Sinister background black, Fermor, impaling, Argent two bars and in chief three escallops azure (Errington). Motto: Resurgam Two cherubs’ heads above shield
3. For William Fermor, of Tusmore, d. 1 July 1806. All black background. Arms: As 2. Crest: defaced Mantling: Gules and argent Motto: Horae sempre
The screen separating the Fermor Chapel from the nave is probably fifteenth century work (perhaps from an earlier chantry chapel?) re-used when the Fermor Chapel was created in the sixteenth century out of the east end of the previous south aisle. The western section of it was probably placed at first north-south at the western end of the smaller Chapel and then moved to its present position when the remainder of the south aisle was incorporated into the chapel in order to accommodate more family memorials.
The screen separating the chapel from the chancel is Jacobean.
The Nave and North Aisle
The font was moved to its present position in late 2009 but is medieval. Its unusual hexagonal shape suggests that it may not have been designed as a font. Sherwood in the Pevsner (ed) Oxfordshire suggests that it may have been the base of a cross.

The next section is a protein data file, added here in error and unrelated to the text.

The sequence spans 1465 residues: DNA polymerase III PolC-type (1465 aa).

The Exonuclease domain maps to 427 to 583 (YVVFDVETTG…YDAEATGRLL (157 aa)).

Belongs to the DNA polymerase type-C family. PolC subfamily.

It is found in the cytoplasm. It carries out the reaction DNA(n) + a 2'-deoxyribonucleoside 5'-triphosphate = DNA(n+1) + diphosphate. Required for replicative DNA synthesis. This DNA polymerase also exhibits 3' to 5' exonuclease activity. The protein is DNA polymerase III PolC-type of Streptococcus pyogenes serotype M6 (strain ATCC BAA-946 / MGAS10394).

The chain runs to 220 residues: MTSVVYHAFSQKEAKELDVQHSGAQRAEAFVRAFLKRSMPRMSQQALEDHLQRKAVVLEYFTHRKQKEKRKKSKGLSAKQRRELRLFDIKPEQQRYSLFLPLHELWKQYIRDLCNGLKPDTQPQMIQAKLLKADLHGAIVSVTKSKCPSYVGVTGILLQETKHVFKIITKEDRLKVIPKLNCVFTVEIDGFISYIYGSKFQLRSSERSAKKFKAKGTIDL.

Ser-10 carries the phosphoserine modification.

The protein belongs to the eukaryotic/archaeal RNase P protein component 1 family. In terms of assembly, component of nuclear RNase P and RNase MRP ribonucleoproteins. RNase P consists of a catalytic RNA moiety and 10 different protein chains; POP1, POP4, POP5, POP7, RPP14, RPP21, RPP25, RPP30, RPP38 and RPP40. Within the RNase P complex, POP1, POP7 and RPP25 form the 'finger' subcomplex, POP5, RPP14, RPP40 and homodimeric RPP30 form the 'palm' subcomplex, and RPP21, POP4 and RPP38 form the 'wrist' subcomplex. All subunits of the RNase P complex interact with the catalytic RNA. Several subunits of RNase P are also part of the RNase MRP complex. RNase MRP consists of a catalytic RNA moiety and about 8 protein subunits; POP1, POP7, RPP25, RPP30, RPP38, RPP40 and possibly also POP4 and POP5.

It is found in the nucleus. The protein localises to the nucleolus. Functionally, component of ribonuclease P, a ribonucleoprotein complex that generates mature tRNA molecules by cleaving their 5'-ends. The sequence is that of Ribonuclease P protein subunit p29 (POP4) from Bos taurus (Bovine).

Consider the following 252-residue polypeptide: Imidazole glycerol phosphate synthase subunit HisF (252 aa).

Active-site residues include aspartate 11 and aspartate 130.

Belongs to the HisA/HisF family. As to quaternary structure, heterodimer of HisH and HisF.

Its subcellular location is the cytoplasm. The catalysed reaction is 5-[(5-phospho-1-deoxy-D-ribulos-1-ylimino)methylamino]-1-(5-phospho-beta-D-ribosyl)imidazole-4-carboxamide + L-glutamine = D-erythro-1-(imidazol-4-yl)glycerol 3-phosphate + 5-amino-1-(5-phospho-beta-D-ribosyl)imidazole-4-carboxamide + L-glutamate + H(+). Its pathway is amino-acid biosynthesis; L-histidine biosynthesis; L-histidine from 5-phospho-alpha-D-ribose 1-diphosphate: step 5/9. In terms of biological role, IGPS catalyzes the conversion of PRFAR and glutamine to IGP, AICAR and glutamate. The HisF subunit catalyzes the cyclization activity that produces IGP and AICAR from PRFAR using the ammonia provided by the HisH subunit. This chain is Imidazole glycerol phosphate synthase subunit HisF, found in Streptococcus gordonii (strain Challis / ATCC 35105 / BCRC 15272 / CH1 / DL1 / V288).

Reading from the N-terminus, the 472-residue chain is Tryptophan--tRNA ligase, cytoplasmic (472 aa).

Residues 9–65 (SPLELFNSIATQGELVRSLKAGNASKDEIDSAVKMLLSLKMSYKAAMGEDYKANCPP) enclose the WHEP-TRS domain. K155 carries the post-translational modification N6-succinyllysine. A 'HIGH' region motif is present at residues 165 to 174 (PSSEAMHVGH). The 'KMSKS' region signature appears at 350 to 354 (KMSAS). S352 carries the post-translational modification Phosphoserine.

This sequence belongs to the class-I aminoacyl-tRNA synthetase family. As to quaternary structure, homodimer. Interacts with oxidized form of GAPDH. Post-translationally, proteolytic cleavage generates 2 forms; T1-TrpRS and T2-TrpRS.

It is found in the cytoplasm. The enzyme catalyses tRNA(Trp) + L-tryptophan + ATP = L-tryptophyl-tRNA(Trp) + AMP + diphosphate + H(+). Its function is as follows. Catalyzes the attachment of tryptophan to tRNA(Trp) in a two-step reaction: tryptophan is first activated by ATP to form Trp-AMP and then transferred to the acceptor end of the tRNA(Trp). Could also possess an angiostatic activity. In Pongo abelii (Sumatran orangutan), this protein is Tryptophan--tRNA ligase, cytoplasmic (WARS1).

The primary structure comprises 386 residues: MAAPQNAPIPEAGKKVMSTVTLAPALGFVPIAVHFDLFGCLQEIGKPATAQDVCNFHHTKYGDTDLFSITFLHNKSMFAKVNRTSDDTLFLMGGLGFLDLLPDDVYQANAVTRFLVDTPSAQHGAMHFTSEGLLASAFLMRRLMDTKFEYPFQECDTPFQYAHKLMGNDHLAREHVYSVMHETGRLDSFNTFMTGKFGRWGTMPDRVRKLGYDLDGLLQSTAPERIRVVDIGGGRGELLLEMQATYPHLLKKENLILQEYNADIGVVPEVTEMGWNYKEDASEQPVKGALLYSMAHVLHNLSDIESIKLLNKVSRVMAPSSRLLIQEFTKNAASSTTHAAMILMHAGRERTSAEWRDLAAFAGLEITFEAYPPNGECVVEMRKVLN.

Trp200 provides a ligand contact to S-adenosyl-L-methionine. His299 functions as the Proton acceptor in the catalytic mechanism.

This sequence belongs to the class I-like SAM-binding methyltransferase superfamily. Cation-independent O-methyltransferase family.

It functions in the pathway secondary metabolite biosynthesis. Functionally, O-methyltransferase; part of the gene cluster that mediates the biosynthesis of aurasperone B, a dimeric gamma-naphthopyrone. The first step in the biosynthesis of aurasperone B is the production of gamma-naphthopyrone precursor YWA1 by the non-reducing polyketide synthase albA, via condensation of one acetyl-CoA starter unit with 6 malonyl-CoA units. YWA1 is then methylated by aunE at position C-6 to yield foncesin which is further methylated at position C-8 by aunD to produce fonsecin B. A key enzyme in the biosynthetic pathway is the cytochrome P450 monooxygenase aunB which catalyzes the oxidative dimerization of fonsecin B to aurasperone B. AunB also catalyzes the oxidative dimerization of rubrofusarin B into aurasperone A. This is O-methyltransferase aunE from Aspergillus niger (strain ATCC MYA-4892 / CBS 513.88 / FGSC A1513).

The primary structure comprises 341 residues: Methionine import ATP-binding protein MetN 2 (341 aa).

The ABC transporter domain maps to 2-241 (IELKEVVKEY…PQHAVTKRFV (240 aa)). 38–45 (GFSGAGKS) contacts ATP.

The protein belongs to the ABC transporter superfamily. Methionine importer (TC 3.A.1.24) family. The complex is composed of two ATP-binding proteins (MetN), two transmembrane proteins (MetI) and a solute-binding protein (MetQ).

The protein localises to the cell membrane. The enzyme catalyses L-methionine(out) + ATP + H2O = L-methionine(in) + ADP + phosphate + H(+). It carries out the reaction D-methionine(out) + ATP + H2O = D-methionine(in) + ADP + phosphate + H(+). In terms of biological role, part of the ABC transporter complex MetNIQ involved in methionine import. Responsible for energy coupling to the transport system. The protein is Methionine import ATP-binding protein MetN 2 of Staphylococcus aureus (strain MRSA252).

The fine window at the East end of the North Aisle (see separate article) is by Christopher Whall (1849-1924). Whall was an important member of the Arts and Crafts Movement, who became a leading designer of stained glass. He was a close collaborator of William Morris.
Some of the many pleasures in this church are quite hard to see. The carved stone corbels supporting the wall posts of the fifteenth-century ceiling are particularly good examples of the vigour and humour of the medieval tradition. See for example the head of the lion – or is it a bearded man? – on the second corbel from the east on the south side. Even harder to make out is the fantastic owl facing east carved on the second tie-beam from the East. (To the medieval mind an owl was a creature of darkness and ignorance, not the friendly and wise old bird of today)
Basil Eastwood with additional material supplied by Richard Wheeler, author of Oxfordshire’s Best Churches, to be published 2012
 Calendar of the Committee for the Advance of Money 6 Dec 1643
 Dictionary of National Biography
CCalendar for the Committee for Compounding p. 3194 and 3186, 18 Jan 1654